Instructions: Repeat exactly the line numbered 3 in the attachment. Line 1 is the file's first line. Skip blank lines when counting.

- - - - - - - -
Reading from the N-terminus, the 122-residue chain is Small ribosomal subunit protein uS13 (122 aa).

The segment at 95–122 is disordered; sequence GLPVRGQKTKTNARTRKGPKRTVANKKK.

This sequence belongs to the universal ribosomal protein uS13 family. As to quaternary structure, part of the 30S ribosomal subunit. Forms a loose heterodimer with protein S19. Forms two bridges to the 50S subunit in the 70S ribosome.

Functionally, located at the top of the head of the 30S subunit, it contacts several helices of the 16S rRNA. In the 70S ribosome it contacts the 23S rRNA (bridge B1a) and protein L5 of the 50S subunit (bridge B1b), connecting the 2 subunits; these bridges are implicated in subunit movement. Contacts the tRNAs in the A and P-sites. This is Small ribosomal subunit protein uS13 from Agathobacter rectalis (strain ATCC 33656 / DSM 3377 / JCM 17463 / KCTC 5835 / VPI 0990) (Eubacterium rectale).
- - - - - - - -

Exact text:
This sequence belongs to the universal ribosomal protein uS13 family. As to quaternary structure, part of the 30S ribosomal subunit. Forms a loose heterodimer with protein S19. Forms two bridges to the 50S subunit in the 70S ribosome.